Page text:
Between 1938 and 1950, National City Lines and its subsidiaries, American City Lines and Pacific City Lines—with investment from GM, Firestone Tire, Standard Oil of California (through a subsidiary), Federal Engineering, Phillips Petroleum, and Mack Trucks—gained control of additional transit systems in about 25 cities. Systems included St. Louis, Baltimore, Los Angeles, and Oakland. NCL often converted streetcars to bus operations in that period, although electric traction was preserved or expanded in some locations. Other systems, such as San Diego’s, were converted by outgrowths of the City Lines. Most of the companies involved were convicted in 1949 of conspiracy to monopolize interstate commerce in the sale of buses, fuel, and supplies to NCL subsidiaries, but were acquitted of conspiring to monopolize the transit industry.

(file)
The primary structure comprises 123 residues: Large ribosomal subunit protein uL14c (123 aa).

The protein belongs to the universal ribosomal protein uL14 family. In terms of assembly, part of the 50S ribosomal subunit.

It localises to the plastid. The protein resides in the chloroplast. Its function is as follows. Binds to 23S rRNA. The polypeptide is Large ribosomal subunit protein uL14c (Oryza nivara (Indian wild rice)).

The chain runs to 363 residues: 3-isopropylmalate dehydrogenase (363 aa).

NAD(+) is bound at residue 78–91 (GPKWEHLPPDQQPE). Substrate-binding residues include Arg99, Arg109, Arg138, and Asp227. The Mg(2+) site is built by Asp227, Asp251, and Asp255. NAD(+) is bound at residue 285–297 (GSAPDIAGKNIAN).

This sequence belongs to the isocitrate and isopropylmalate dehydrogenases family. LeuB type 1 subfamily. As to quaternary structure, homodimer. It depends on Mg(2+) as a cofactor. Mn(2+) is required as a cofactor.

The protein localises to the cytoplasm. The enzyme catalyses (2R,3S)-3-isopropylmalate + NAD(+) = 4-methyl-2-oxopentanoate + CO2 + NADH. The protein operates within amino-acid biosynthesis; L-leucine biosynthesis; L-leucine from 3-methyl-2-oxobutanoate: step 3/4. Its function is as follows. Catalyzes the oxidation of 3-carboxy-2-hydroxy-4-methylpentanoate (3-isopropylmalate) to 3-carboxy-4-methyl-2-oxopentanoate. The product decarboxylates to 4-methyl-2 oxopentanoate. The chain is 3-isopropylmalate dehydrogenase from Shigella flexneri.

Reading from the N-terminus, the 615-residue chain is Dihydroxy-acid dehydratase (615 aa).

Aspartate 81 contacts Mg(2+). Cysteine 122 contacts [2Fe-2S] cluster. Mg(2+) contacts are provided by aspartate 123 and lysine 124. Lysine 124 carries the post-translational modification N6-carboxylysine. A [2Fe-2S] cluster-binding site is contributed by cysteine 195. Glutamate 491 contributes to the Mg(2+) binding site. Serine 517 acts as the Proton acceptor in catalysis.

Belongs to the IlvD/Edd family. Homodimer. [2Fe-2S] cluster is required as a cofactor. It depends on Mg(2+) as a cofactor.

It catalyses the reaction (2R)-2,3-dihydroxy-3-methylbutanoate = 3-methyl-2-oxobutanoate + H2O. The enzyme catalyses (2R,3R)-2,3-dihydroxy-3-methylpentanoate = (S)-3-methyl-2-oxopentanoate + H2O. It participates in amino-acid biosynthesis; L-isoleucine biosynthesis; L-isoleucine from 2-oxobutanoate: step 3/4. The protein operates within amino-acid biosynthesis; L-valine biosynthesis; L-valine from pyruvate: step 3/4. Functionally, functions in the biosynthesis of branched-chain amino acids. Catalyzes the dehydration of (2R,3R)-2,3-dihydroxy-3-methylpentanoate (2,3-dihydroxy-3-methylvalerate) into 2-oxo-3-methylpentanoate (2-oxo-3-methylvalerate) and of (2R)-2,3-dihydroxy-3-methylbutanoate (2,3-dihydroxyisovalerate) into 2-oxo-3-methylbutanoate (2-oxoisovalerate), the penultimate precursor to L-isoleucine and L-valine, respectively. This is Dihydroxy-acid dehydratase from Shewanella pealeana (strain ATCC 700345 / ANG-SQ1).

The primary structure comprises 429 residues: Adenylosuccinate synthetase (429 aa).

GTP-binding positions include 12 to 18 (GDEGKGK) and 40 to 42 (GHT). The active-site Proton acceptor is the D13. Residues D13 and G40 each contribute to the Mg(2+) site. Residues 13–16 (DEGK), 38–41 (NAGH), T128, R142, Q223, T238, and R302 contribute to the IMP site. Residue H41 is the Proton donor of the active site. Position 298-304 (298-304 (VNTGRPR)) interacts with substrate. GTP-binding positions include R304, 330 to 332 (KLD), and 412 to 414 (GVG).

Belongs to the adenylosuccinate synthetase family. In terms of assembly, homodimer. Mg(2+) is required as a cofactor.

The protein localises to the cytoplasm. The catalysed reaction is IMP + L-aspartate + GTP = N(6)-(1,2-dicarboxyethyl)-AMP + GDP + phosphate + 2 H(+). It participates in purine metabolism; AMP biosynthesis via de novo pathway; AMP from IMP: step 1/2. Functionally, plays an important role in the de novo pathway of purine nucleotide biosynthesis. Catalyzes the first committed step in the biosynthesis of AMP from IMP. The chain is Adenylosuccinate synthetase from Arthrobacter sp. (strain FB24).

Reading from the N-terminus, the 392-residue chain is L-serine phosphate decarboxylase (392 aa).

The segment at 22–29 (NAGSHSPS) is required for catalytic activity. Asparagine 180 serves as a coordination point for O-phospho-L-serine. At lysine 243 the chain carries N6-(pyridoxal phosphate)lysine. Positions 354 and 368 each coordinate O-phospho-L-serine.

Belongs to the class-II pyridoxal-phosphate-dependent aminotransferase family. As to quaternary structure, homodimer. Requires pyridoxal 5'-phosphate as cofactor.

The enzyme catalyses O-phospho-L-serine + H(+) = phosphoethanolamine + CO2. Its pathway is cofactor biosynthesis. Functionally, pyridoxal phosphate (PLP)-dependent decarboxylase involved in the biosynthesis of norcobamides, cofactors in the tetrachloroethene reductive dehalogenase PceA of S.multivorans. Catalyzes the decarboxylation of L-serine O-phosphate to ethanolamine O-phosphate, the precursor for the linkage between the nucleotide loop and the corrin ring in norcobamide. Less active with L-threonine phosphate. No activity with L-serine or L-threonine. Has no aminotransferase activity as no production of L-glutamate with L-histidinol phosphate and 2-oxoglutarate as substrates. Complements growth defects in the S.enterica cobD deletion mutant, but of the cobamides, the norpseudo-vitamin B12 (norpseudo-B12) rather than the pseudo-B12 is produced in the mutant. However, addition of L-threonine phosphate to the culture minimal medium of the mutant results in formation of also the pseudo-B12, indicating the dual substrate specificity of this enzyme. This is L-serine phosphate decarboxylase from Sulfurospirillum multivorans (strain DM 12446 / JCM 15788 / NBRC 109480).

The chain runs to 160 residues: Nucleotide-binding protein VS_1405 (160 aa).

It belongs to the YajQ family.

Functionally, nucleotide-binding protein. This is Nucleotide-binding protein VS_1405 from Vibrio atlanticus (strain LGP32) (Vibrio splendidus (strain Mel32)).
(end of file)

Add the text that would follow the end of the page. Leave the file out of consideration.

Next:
The story as an urban legend has been written about by Martha Bianco, Scott Bottles, Sy Adler, Jonathan Richmond, Cliff Slater and Robert Post. It has been explored several times in print, film, and other media, notably in Who Framed Roger Rabbit, Taken for a Ride, Internal Combustion, and The End of Suburbia.
Only a handful of U.S. cities, including San Francisco, New Orleans, Newark, Cleveland, Philadelphia, Pittsburgh, and Boston, have surviving legacy rail urban transport systems based on streetcars, although their systems are significantly smaller than they once were. Other cities are re-introducing streetcars. In some cases, the streetcars do not actually ride on the street. Boston had all of its downtown lines elevated or buried by the mid-1920s, and most of the surviving lines at grade operate on their own right of way. However, San Francisco’s and Philadelphia’s lines do have large portions of the route that ride on the street as well as using tunnels.